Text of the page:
More than four million COVID vaccine doses have been received by the federal government, but Australia’s sluggish rollout has seen less than 40 per cent of those shots go into people’s arms.
Prime Minister Scott Morrison is pledging a “sprint” to vaccine millions of younger people by the end of 2021, but so far, the pace has been more brisk walk than sprint, with some states delivering less than 60 per cent of the doses they’ve received.
The latest figures, shared with The New Daily by the Department of Health, underline why federal and state governments are anxious to rejig the vaccination plan. The latest idea is to radically reshuffle the planned timetable for jabs, bringing forward appointments for parts of the Phase 2a group, who were not expected to be offered a vaccine until mid-year.
Currently, everyone over 70 – plus high-risk workers, and Aboriginal and Torres Strait Islander people aged over 55 – is eligible for a jab.
But, on Thursday, national cabinet is expected to tick off a plan to widen that eligibility to anyone over 50.
“There are strong, strong arguments for the bring forward of over 50s with the AstraZeneca vaccine,” Mr Morrison said on Monday.
Queensland Premier Annastacia Palaszczuk said national cabinet was planning “a big reset” on the rollout.
By vaccinating more people over 50 with the AstraZeneca shot earlier than planned, the federal government hopes to clear backlogs of people ahead of schedule. Once more Pfizer doses are available from October, Mr Morrison hopes there will be a “sprint” to give 12 million jabs to young people in the 12 weeks at the end of 2021.
Speed is something the rollout has lacked so far.
One million dose shortfall
Despite just 1.58 million shots actually being administered nationally, the federal health department’s latest figures showed Australia had received more than 4.1 million doses of vaccine as of April 14.
That includes 1.1 million doses of Pfizer and 714,000 doses of AstraZeneca imported from overseas, plus 2.3 million doses of AstraZeneca manufactured at Melbourne’s CSL plant, the department told TND on Monday.
The health department said it was receiving “regular” shipments of vaccine from overseas, and the Therapeutic Goods Administration is regularly approving new batches of local vaccine, so that number may be higher than 4.1 million by Tuesday.
But the latest figures on actual jabs in arms show just 1.586 million vaccinations had been given as of Sunday April 18.
It is difficult to compare exactly vaccination figures, due to inconsistencies between state and federal data reporting, including how and when information is provided. But making an inexact comparison of 4.1 million doses available on April 14, and 1.586 million vaccinations given on April 18, means just 38 per cent of doses have actually gone into arms.
Part of this perceived shortfall is entirely reasonable. The federal government is holding back second doses of the two-shot Pfizer and AstraZeneca shots, so people can receive the full vaccination amount after several weeks.
That would mean, essentially, around 3.2 million doses have been either put in arms or are being held back in anticipation of shortly going into arms for a second dose.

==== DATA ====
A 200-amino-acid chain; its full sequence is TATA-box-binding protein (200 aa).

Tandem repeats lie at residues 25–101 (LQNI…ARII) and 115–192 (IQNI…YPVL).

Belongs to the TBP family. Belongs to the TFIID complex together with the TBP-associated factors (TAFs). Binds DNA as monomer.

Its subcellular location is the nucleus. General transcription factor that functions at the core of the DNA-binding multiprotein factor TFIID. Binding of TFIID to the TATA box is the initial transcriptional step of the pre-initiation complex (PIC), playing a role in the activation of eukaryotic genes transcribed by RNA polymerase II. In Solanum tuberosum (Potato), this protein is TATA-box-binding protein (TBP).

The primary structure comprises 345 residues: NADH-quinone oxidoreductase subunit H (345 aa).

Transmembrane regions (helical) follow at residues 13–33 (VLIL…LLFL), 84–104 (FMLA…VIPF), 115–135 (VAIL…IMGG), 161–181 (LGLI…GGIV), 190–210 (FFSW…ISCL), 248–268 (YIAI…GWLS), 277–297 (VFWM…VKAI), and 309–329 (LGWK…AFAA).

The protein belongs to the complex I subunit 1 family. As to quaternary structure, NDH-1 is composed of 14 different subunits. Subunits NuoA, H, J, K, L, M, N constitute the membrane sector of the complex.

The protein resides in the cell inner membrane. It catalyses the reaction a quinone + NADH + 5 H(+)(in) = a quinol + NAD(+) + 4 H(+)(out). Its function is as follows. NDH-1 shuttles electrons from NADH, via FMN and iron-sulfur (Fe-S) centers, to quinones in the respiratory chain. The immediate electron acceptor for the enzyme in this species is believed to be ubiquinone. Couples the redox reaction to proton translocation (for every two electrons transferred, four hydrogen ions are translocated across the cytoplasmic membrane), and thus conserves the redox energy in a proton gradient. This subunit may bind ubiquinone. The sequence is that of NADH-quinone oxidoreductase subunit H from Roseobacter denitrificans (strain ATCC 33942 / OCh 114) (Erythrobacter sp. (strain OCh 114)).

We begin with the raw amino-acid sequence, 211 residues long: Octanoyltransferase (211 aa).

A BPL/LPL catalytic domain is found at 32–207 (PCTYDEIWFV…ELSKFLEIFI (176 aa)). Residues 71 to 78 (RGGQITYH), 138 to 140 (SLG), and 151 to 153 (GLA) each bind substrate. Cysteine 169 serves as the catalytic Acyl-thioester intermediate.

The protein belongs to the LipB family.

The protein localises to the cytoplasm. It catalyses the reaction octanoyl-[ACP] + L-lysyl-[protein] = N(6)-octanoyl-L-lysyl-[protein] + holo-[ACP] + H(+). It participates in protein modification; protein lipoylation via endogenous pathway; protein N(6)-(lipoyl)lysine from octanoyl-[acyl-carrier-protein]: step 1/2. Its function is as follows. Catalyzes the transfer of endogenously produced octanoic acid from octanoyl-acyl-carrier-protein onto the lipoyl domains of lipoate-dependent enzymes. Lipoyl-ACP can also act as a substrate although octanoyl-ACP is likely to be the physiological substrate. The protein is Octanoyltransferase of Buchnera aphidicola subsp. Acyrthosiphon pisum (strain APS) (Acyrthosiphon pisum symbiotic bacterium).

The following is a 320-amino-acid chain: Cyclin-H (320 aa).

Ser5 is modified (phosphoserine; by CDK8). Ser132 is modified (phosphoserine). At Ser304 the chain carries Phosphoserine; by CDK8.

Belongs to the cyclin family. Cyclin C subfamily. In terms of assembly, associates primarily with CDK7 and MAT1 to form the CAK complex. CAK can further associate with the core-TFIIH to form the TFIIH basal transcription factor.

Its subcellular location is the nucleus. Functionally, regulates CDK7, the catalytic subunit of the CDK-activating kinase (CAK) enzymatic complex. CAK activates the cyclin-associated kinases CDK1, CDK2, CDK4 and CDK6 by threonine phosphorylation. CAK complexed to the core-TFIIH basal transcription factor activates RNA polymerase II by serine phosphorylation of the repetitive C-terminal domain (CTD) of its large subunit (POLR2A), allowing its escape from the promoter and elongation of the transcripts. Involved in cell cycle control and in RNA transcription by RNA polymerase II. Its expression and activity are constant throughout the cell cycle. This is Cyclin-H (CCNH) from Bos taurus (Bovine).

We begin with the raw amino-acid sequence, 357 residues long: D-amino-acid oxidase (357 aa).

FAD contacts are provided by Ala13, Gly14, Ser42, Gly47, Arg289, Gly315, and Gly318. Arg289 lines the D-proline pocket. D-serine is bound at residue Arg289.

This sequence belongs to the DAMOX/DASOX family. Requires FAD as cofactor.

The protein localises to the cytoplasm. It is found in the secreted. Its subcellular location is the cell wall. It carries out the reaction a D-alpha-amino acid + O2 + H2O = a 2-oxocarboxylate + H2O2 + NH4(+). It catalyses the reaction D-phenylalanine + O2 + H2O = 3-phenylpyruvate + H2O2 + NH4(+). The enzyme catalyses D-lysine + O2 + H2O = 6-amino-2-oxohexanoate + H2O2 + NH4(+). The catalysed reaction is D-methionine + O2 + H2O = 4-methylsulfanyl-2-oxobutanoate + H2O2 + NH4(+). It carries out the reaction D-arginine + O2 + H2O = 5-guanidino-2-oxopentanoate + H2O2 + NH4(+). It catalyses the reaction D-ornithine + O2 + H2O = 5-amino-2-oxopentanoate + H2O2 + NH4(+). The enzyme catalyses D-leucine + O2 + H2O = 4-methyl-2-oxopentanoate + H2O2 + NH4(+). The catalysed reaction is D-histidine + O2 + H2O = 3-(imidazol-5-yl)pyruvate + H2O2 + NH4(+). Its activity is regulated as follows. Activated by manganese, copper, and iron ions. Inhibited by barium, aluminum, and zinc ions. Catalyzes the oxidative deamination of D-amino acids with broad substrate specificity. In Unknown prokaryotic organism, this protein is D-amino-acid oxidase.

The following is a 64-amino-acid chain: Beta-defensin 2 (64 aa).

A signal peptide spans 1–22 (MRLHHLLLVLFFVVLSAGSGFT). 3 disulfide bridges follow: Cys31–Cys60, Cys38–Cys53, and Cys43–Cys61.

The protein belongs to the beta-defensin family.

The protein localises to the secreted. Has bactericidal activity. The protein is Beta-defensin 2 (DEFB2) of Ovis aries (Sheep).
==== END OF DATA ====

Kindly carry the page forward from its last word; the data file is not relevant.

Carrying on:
But that, too, is still well short of the full number of doses delivered, and means nearly one million doses have not yet been fully utilised.
.@NormanSwan says there’s a lot more vaccines in the country than what’s being put in people’s arms.
“And people on the ground are telling me they don’t trust the figures. They think there’s far more being held back than put in people’s arms.” pic.twitter.com/BI0Xaxz92B
— News Breakfast (@BreakfastNews) April 19, 2021
“It just needs to loosen up. There’s quite a lot of vaccine in the country,” said the ABC’s Dr Norman Swan, on Tuesday.
Further information from the Department of Health, released Monday, showed a widely varying rate of vaccinations by state and territory governments.
As of April 18, states and territories had administered just 73 per cent of the total doses they’d been sent from the federal government. Tasmania and the Australian Capital Territory lead the pack, giving out 98 and 97 per cent respectively of vaccines they had available.
NSW had given out 173,000 doses by Sunday, some 75 per cent of the doses they were sent; Victoria is on 71 per cent, administering 164,000 of their received doses; while Queensland is on 70 per cent, with 122,000 jabs.
South Australia lags well at the back, giving out only 59 per cent of their jabs.
The department’s figures note the “dose utilisation” figure includes “a small [percentage of] wastage in line with international standards”.
Commonwealth health services have administered 939,000 doses in primary care plus aged and disability facilities, while 646,000 doses were given in state and territory-run health services.
“Deliveries from Pfizer are regular and will increase over the coming months. In total 40 million Pfizer doses throughout 2021,” the department told TND.
Labor’s shadow health minister, Mark Butler, said the federal government’s vaccine plans had failed “every commitment, every promise that [Mr Morrison] set out.”
“What I have said we need… is a revised plan with clear time frames, clear milestones, that allow business and Australians more generally to plan their future,” he told the ABC on Monday.